Fantasy, Inc. v. Fogerty
984 F.2d 1524 (9th Cir. 1993)
510 U.S. 517 (1994)
94 F.3d 553 (9th Cir. 1996)

  • Fogerty wrote a song and then sold the rights to it to Fantasy.
  • Later Fogerty wrote a similar song. Fantasy sued for copyright infringement.
    • Essentially, Fantasy was accusing Fogerty of plagiarizing himself!
  • The Trial Court found for Fogerty. Fogerty appealed.
    • Fogerty asked the Court to make Fantasy pay him attorney's fees (under 17 U.S.C. 505), but the Trial Court denied the request on the grounds that Fantasy's lawsuit was neither frivolous nor prosecuted in bad faith.
  • The Appellate Court affirmed. Fogerty appealed.
  • The US Supreme Court reversed and remanded.
    • The US Supreme Court found that there were two standards floating around for when to award attorney's fees:
      • The dual standard (used by the Appellate Court here) which said that prevailing plaintiffs were generally awarded fees as a matter of course, while prevailing defendants had to show that the original lawsuit was frivolous or brought in bad faith.
      • The British rule which said that the prevailing party automatically receives fees.
    • The Court didn't like either of those, and so came up with the evenhanded approach, which said that plaintiffs and defendants are to be treated alike, but attorney's fees are only awarded based on equitable discretion.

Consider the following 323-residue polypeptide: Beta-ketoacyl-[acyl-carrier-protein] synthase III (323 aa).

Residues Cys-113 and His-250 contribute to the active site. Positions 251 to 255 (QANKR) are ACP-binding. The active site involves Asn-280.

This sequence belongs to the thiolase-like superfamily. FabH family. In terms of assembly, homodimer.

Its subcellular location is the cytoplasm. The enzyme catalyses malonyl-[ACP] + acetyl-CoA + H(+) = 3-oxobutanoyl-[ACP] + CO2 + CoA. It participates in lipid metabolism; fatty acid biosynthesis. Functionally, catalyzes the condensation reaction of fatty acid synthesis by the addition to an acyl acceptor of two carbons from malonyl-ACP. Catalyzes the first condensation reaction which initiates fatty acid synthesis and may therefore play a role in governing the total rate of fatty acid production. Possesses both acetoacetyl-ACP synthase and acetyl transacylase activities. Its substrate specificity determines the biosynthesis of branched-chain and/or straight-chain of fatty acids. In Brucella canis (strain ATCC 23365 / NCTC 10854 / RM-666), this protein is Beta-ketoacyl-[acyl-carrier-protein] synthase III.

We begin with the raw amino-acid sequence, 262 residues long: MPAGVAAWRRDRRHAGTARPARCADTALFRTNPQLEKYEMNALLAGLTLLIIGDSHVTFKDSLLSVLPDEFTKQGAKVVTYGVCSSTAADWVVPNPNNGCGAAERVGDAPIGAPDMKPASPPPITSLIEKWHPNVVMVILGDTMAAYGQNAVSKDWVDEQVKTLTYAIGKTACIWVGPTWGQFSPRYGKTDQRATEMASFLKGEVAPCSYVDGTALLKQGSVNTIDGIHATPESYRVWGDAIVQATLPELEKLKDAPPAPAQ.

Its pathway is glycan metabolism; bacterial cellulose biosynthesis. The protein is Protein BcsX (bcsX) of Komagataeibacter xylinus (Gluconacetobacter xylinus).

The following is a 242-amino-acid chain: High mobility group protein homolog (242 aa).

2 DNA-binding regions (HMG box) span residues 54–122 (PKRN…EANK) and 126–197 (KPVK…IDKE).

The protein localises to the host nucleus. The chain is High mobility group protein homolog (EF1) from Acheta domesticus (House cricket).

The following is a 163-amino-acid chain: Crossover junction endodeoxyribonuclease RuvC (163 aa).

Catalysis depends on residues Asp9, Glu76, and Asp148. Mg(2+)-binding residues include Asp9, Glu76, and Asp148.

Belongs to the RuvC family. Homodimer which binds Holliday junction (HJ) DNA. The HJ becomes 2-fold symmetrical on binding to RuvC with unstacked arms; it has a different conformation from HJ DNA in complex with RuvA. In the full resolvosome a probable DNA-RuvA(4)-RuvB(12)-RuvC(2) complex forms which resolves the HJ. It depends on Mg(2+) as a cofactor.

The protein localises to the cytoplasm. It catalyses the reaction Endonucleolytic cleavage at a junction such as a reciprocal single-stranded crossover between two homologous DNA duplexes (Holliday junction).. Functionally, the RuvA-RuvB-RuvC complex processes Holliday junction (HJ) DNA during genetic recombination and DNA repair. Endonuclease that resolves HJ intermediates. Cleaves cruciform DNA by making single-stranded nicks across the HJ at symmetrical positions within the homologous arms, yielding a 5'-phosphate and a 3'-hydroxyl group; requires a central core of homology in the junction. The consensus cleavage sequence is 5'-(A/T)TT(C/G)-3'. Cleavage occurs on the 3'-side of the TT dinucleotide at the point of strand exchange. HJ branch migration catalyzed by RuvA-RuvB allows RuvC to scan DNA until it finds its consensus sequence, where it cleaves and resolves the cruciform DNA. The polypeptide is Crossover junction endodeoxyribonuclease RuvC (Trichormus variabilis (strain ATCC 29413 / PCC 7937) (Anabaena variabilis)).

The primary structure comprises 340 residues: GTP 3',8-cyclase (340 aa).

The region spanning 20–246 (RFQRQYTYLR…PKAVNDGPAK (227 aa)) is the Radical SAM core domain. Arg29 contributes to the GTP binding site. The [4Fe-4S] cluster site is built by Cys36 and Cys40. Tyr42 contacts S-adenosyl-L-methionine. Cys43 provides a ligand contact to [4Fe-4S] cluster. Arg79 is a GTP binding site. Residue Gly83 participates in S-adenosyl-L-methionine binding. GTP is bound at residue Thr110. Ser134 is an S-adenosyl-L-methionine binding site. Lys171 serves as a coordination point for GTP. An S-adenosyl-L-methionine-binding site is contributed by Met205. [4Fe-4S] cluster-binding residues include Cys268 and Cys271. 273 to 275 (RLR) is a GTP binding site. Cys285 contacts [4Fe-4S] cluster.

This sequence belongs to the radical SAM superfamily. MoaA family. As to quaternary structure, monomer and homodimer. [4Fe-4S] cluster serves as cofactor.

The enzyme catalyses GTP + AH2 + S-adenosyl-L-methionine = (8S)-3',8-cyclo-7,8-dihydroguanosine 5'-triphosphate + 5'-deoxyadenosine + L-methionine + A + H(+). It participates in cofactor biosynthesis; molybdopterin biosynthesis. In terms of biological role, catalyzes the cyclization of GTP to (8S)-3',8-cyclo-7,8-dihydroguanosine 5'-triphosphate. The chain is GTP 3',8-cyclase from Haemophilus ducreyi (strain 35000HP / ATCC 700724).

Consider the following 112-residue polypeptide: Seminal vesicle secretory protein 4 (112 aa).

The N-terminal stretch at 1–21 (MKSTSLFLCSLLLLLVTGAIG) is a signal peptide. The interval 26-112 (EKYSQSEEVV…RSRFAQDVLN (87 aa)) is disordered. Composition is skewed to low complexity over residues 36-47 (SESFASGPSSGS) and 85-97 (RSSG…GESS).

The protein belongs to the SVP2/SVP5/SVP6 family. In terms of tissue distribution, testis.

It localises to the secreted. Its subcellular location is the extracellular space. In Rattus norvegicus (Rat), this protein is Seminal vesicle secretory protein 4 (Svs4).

• "Equitable discretion" isn't a precise rule or formula, but there are many considerations that could be used to make the determination.
        • See Lieb v. Topstone Indus., Inc. (788 F.2d 151 (1986)).
  • The Trial Court awarded attorney's fees. Fantasy and Fogerty both appealed.
    • The Trial Court gave Fogerty $1.37M. The Court based their decision on the idea that Fogerty's defense was the type of defense that furthers the purposes underlying the Copyright Act and therefore should be encouraged through a fee award.
    • The Court did not give Fogerty interest on the attorney's fees.
  • The Appellate Court affirmed.
    • The Appellate Court looked at the factors the Trial Court used and found that they were reasonable for "equitable discretion."